SWOT analysis • Identify your Strengths. Motivation comes along with group activities. It is linked to emotions. Praise is a powerful motivator.Organisational Management T-Kit
Suggestions for training
Self development plan • Identify maximum 5 aspects of your life you do not want to renounce. approval of colleagues – after the required performance will soon lead to expectations that a suitable performance will bring its own rewards. praise yourself. Everybody relies on her/him for the daily management of the organisation. somewhere to live. • Identify Opportunities offered by the environment. a bonus. aloud. Sometimes it is enough to say “well done!” or reward yourself by doing something you especially like. but they stay and keep on doing their job. The studies of Mayo and Herzberg showed that motivation stems from the consideration given to people and their involvement in the decision making process. clothing.2 Self-motivation
Youth activities are mainly done in groups. Often youth workers and volunteers complain that their middle level needs are not fulﬁlled. There are middle-level needs – job security. Decision-making is a group process in youth organisations. His studies proved that a suitable reward – praise. The concept of need that motivates people has been the foundation of most motivation theory. etc. • Identify maximum 5 aspects of your life you are not satisﬁed with. pleasure and workload. social status. needs and expectations.
thoughts with. most basic needs have been met – food.
It is important for everyone and especially for those who have responsibilities for others. • Stealing time from others is inexcusable. This also enables you to start being realistic about how much work you take on. action lists. Always being late for appointments or meetings means that you are wasting other people’s time while they wait for you to arrive. • Help them to motivate you. how much time it will take and what it will involve. communication with colleagues and ﬁling. year is the ﬁrst step in learning to control your workload. The way we use it is the only thing that differs. start there. • Everyone has the same amount of time. • If the who list is bigger than the what list. Time management is one aspect of good management and is one of the most important elements in self-management. emphasising your good points. It will help to remind you about your ten good points! • Realising that you can change things – is question of moving from the duty stage to the will stage. week.3. children are not afraid of mistakes. helping them to the right attitude towards you. points in your life. • A good working system – Learning to establish a daily routine. If you create respect for your own time you will respect other people’s time. Most people ﬁnd this extremely difﬁcult as culture teaches us to be modest! Try to ﬁnd 10 good points. When you are bored or frustrated it passes slowly. In this way. • Prioritising – Learning to distinguish between urgent and important tasks and assessing which aspects of your work should take priority is essential when trying to manage your time. dealing with paperwork effectively.Organisational Management T-Kit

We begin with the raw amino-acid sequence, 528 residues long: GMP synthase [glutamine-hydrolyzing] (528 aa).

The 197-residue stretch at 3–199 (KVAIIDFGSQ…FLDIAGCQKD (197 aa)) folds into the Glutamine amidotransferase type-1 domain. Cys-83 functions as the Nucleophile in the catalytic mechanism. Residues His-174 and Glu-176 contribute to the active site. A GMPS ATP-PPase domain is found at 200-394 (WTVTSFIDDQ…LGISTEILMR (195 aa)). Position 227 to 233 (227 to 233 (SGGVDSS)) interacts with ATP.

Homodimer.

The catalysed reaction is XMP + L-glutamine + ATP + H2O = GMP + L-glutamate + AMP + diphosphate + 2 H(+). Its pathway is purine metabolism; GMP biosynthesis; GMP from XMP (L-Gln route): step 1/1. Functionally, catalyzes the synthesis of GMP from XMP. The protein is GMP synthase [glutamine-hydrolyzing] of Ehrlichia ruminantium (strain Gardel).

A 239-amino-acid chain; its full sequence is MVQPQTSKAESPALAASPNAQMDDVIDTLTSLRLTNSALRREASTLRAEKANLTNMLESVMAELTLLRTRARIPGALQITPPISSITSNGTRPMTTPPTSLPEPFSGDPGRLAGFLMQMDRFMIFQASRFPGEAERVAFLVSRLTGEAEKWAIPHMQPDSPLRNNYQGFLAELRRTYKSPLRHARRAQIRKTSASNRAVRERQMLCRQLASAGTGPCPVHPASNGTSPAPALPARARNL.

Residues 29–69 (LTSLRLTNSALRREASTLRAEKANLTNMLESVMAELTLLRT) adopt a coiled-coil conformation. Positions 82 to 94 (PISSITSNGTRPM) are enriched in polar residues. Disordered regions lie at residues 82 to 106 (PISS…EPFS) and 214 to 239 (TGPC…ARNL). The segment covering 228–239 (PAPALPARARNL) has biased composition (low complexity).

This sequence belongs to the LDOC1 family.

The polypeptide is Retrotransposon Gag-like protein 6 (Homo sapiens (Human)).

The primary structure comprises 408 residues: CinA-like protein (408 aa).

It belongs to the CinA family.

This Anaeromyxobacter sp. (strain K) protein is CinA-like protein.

2. If not you might like to try the diary method. three events that you really enjoyed. all play an important part. You can follow these steps: • Realising your own worth – write a ﬁve line description of yourself. What is time? • Time is our most important resource and it is important to utilise it fully • Time is the only resource we cannot increase.3 Managing time Suggestions for training